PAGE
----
One of the leading properties of evaluation and self-evaluation is expressivity. A quantitative characteristic, a kind of degree of expressivity is its intensity. Intensity is considered to be a semantic category, based on the notion of quantity gradation in the broad sense of this word [3, p. 3]. Expression scale of intensity corresponds to an index mark that is higher (intensified variant) or lower (non-intensified variant) of an average (neutral, ordinary) index mark.

For example: Look at me, she thought, scrubbing the bath with frustrated force. I’ve been here before. Waiting for a man to ring. Serves me right for being shallow enough to fall for a man-on-a-stage (Marian Keyes: 178).

I can’t fancy him just because he’s famous and admired. That would make me very shallow (Marian Keyes, p. 165).

The notions affectivity and intensity are interconnected and interdependent. From this point of view intensity constitutes a quantitative characteristic of emotional process, measure of the amount of affectivity, force of emotions. Considering the interconnection between degree of emotion and the peculiarities of

language formation process researchers mark out a few levels of emotional process intensity correlating each level with qualitatively different state of consciousness   [1, p.135]:

1. Neutral level that is characterized by absence of distinctly explicit emotional state.  The result of speech production at this level is non-emotional speech. Any forms of non-verbal explication of emotions are absent.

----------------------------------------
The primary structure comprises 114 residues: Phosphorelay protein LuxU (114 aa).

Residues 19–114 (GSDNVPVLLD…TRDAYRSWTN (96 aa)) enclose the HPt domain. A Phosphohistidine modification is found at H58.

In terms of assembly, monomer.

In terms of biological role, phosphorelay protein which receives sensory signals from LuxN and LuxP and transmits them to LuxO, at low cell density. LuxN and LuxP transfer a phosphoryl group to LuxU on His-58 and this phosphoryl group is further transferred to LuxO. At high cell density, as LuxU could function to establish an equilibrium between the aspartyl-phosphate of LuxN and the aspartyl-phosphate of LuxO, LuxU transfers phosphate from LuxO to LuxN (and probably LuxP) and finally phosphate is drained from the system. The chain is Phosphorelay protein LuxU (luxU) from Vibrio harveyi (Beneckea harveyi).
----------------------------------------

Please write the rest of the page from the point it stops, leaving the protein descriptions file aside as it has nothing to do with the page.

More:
2. Moderate level of intensity which testifies that the emotion is quite obvious to be conscious of but not that strong to disrupt an individual’s actions. In this state the intellectual beginning is still dominant, speech is controlled and correct, either some expressive responses or non-verbal forms of emotion expression appear.

3. High level of intensity which attests the fact that emotion controls an individual’s action.  In the mind emotional begin to preponderate intellectual, speech is partially controlled. As a result, there could be some problems in speech production, non-verbal expression of emotions activates.

4. Maximum level of intensity signalizes a complete turning off of all non-emotional mechanisms that regulate a person’s behaviour. Speech becomes non-controlled, incoherent; non-verbal language of emotions dominates.

Material studied showed that according to the nature of evaluation self-evaluation utterances can be:

– positive.

For example: I’m famous. Ashling had a hysterical urge to stand up and tell everyone (Marian Keyes, p. 163);

–         negative.